Dorian Finney-Smith clutch when it matters for Gators

GAINESVILLE, Fla. — For Dorian Finney-Smith, his offensive night had been a battle of wills between himself and the unforgiving rims at the O’Connell Center. Twelve shots, just two makes. Even a couple missed dunks.

All night long, though, Florida coach Billy Donovan reminded the kid they call “Doe-Doe” to forget the last play and do something about the next one. Live in the present, not the past.

So there was Finney-Smith, standing at the free-throw line, with 1.3 seconds left in a tie game against the rival Florida State Seminoles. There had to be a lot of thoughts swirling through his head when senior center Patric Young approached him with two words the instance in crystal-clear focus.

“Be great,” Young said.

Finney-Smith wasn’t great on the first free throw, but was on the second, and as FSU guard Ian Miller’s dead-on desperation half-court bomb bounced off the back of the rim, the 15th-ranked Gators had a 67-66 victory over the Seminoles before a sold-out house of 12,306.

Make that five straight wins for the Gators (6-1) in their series with the Seminoles (5-2).

“Coach D and [the assistants] just told me to move on to the next play; move on to the next play,” Finney-Smith said after hopping off the bench to finish with six points and grab a game-high 10 rebounds, the last after guard Scottie Wilbekin missed a driving, contested jumper with the clock winding down. “I tried to do what he said and ended up coming up with the game-winning free throw. I stayed in the next play, stayed in the moment, and it made me not think about all my misses.”

Collectively, the Gators, winners of five straight, could have been thinking about how they blew a nine-point lead in the final 6:15, as they watched the Seminoles go 10-for-10 from the free throw line inside of four minutes to tie the game on a pair from Miller (13 points, 5 assists) with 28.3 to go.

Instead, they managed to close out a close game for the first time in a couple seasons. Remember, every game during the 2012-13 season — all 29 wins, all eight losses — was decided by double-digits.

“It was a really ugly game for us,” Donovan said after watching his team shoot 36.4 percent from the floor and 62 percent from the free-throw line. “Give Florida State credit. They probably had a lot to do with it, but I don’t think we played great. We didn’t take advantage of what was there.”

The Gators got drawn into the kind of game the Seminoles like: a slugfest in the paint (UF scored 32 points inside, compared to 26 for FSU) and war beneath the glass (UF won the battle of the boards 38-37, including 20 offensive rebounds, against an FSU team with two 7-footers).

“When you play a nationally ranked team as a good as Florida and you give up 20 offensive rebounds,” Seminoles coach Leonard Hamilton said, “it’s going to be difficult to overcome.”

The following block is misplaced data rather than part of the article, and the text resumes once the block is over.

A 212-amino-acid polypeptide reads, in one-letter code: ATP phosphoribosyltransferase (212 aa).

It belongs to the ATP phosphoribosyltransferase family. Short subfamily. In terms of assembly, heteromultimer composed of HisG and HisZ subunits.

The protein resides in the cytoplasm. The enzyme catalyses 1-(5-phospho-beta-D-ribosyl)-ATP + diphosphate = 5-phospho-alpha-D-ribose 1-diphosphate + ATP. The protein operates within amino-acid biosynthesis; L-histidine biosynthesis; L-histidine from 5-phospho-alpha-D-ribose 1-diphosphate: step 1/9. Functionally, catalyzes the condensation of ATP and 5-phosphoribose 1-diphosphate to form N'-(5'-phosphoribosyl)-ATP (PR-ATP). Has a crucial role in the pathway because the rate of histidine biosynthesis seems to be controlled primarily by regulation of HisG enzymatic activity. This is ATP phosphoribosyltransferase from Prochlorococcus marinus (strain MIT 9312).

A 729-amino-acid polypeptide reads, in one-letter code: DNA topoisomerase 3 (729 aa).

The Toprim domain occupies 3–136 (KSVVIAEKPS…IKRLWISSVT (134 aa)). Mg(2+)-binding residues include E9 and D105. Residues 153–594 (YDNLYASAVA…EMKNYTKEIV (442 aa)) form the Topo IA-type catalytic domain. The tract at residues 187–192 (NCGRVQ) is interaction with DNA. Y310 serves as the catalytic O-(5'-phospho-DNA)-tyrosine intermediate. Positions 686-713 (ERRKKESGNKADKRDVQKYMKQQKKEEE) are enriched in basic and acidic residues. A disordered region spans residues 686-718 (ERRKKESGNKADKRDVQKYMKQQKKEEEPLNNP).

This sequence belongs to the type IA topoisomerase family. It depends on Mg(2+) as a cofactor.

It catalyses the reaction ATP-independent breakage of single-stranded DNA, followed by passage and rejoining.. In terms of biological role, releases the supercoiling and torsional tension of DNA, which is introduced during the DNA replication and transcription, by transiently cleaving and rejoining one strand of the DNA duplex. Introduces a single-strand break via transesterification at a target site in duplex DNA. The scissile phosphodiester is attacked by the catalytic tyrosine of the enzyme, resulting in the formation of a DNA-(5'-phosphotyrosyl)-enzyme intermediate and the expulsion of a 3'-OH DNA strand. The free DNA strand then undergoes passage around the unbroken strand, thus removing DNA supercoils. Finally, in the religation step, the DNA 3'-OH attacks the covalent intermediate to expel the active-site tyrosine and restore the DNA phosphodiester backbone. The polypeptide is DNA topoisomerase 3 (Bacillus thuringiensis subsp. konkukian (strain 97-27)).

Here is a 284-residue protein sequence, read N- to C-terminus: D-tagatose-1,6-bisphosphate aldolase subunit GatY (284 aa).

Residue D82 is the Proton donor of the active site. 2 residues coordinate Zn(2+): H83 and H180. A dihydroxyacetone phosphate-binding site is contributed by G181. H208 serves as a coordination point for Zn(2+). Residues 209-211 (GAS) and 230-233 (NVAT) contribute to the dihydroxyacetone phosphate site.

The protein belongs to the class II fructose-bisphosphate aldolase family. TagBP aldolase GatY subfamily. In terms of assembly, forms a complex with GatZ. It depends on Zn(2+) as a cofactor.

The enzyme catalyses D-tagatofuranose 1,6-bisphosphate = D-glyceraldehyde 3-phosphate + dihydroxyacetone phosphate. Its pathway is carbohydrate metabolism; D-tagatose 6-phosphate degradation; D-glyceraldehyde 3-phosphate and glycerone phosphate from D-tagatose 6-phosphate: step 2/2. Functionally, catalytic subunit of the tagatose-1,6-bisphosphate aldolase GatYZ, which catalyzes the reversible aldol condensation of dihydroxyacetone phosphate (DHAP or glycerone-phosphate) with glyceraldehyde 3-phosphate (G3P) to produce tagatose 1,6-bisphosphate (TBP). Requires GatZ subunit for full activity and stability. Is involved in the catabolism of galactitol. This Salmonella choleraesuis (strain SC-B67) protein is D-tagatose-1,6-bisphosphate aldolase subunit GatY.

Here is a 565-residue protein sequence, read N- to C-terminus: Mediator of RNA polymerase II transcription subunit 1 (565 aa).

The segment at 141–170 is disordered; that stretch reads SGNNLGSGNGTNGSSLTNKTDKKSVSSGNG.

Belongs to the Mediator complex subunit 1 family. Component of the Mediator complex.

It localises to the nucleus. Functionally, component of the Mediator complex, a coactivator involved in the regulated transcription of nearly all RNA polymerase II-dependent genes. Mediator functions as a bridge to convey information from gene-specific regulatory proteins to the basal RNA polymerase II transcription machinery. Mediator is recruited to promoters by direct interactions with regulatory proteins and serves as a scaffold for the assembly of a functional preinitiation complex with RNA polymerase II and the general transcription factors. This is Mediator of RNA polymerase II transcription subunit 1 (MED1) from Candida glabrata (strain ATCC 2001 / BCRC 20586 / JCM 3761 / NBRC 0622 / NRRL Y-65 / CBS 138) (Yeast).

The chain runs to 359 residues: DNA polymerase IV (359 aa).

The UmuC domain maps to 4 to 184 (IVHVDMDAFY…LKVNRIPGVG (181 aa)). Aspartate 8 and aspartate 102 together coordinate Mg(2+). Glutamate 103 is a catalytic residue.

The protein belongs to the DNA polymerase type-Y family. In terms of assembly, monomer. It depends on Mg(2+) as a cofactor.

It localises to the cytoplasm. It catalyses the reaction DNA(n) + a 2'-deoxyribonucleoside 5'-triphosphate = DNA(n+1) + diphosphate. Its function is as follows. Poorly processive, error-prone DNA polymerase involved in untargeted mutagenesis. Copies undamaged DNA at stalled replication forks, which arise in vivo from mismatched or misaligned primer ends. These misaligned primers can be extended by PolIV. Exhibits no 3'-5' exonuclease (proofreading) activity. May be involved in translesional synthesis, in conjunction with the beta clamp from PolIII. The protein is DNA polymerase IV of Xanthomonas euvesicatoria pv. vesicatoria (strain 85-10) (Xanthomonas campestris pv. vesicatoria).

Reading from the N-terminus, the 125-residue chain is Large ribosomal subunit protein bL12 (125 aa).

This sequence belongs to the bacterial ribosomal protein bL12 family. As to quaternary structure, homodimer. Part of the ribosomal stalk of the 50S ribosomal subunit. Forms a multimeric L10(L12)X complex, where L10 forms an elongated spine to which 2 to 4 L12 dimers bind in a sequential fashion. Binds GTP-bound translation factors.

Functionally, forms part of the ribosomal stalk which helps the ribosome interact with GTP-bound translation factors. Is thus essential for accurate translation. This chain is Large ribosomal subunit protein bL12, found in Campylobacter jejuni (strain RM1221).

Senior forward Casey Prather led all scorers with 19 points, followed by sophomore guard Michael Frazier, who continued his torrid 3-point shooting pace by going 5-for-8 from distance to finish with 17 points.

The Gators struggled to find rhythm in their half-court offense, with Wilbekin, in his second game back from his suspension, matching Finney-Smith’s 2-for-12 from the floor. Wilbekin, though, had eight assists and five steals to atone for his misses.

Finney-Smith, of course, helped his teammate atone for the last one. UF’s final play was designed for Wilbekin to create a shot for himself.

“Scottie was going to take it,” Finney-Smith said. “Coach told us to attack the glass. That’s what I did.”

On a night when UF had two key players — guard DeVon Walker (foot sprain) and point guard Kasey Hill (ankle sprain) — sidelined by injuries, junior walk-on forward Jake Kurtz gave the Gators 18 terrific minutes to finish with eight points and five rebounds against a gigantic FSU lineup.

“Thank God we have him with all the injuries we’re battling,” Donovan said.

On the bench, UF also was thanking the high heavens that Finney-Smith was there to grab that rebound.

“That was a situation not many people get to be in in their life … and Doe-Doe got a chance to see what it was like,” Young said. “I told him to be great. He was great.”

This could have been a crushing loss. Instead, it was an inspired victory. And it made for quite a teaching moment for the Florida coach, who at one point had to take Finney-Smith from the game because his body language was so bad.

“Not toward anybody, but just [toward] himself,” Donovan said. “I told him, ‘You’re draining energy from me. I’ve having a hard time trying to get excited coaching just watching you walk off the floor.’ To his credit, he moved on. I thought our guys did that the whole game.”

The body language was much better afterward.